The hoax had two different names, with two different hashtags (#EbolaInAtlanta and #shockingmurderinatlanta), but the intent was the same.
In mid-December, according to the New York Times Magazine, a shadowy group of Russian-employed Internet "trolls" apparently attempted to spread disinformation and confusion by breaking false news reports around Atlanta.
Both were part of a larger campaign, the Times reported.
In September, that same group was seemingly behind a large amount of false info — YouTube videos, "eyewitness" accounts on Twitter, cloned websites — to trick the residents of a Louisiana parish into believing they had just been attacked by ISIS.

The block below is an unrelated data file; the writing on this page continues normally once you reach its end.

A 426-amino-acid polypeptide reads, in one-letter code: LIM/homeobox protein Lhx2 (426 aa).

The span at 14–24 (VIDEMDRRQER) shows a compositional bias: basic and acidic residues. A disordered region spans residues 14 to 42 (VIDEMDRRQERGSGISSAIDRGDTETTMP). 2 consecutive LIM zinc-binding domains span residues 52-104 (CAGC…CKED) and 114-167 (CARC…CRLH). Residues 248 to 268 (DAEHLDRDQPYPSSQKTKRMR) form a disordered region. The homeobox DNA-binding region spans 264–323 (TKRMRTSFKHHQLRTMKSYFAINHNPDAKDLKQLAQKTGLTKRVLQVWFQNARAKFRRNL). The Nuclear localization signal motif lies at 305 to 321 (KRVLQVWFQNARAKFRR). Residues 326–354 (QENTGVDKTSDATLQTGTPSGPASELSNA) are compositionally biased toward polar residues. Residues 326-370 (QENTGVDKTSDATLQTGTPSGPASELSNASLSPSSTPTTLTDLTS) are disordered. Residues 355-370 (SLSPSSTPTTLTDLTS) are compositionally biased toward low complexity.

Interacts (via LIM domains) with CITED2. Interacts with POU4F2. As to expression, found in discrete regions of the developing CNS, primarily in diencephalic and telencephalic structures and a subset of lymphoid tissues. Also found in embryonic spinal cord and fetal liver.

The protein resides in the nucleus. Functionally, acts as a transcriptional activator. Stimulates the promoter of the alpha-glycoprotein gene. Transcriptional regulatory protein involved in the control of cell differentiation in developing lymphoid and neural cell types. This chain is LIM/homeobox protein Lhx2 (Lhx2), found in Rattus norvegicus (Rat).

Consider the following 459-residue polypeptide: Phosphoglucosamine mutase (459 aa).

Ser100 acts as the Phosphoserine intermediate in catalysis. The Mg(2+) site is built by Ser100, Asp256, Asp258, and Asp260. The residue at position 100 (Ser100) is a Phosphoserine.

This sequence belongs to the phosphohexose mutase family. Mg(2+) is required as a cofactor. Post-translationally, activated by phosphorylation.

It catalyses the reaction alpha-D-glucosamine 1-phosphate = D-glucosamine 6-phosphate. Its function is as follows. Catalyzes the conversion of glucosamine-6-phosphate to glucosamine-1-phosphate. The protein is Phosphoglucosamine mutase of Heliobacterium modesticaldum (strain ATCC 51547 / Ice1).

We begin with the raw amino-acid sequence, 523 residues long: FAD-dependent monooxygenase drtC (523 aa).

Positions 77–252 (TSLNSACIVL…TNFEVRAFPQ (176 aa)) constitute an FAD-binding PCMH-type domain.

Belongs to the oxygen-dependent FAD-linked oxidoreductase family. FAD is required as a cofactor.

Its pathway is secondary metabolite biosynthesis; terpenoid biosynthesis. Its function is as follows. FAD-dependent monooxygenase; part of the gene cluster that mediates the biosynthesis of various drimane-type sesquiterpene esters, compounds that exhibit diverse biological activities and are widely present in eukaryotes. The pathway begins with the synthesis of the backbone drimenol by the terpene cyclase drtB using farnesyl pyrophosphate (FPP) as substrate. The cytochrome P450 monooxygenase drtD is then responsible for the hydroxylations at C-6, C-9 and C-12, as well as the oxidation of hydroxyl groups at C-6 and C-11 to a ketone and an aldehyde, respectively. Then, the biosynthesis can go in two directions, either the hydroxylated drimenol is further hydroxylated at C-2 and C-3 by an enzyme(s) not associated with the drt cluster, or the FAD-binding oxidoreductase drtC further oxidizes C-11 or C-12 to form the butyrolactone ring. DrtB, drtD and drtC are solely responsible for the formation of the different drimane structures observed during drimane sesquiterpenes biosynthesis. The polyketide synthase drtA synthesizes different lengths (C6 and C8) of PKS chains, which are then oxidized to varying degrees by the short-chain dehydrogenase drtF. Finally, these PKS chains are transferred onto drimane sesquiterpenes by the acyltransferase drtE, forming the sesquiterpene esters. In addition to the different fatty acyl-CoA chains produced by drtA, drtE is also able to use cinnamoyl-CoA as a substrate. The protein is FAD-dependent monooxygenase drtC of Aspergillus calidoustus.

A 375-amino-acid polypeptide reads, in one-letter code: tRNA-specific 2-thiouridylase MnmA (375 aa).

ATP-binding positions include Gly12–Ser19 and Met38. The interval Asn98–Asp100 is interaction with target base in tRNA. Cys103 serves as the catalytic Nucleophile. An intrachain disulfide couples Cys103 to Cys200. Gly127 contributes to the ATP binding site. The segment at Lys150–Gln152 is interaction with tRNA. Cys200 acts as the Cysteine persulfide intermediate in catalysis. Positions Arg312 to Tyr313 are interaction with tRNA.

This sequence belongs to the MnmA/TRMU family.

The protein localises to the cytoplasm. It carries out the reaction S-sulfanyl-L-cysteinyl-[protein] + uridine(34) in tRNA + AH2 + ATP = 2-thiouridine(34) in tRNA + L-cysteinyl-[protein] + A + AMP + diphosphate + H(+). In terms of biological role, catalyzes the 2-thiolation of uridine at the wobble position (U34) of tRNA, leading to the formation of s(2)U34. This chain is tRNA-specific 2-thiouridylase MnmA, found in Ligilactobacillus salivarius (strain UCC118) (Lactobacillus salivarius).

As in that September incident, #EbolaInAtlanta was a hoax meant to stick with people long enough to scare them.
"The attention to detail was remarkable, suggesting a tremendous amount of effort," wrote the Times' Adrian Chen. A recent Beyoncé single played in the background of a fake video, which also included a shot of a vehicle with the Hartsfield-Jackson logo.
On that same day, Dec. 13, Chen wrote that another group of accounts began spreading news of an unarmed black woman shot in Atlanta by police. The "news" included a video purportedly of the shooting itself.
All of this appeared to be the work of, or connected to, the Internet Research Agency, which Chen wrote "had become known for employing hundreds of Russians to post pro-Kremlin propaganda online under fake identities, including on Twitter, in order to create the illusion of a massive army of supporters."
Its cyber tactics routinely targeted the Russian government's domestic and foreign "enemies," as well as political dissidents, Chen wrote.
And one day last winter, it targeted Atlanta.
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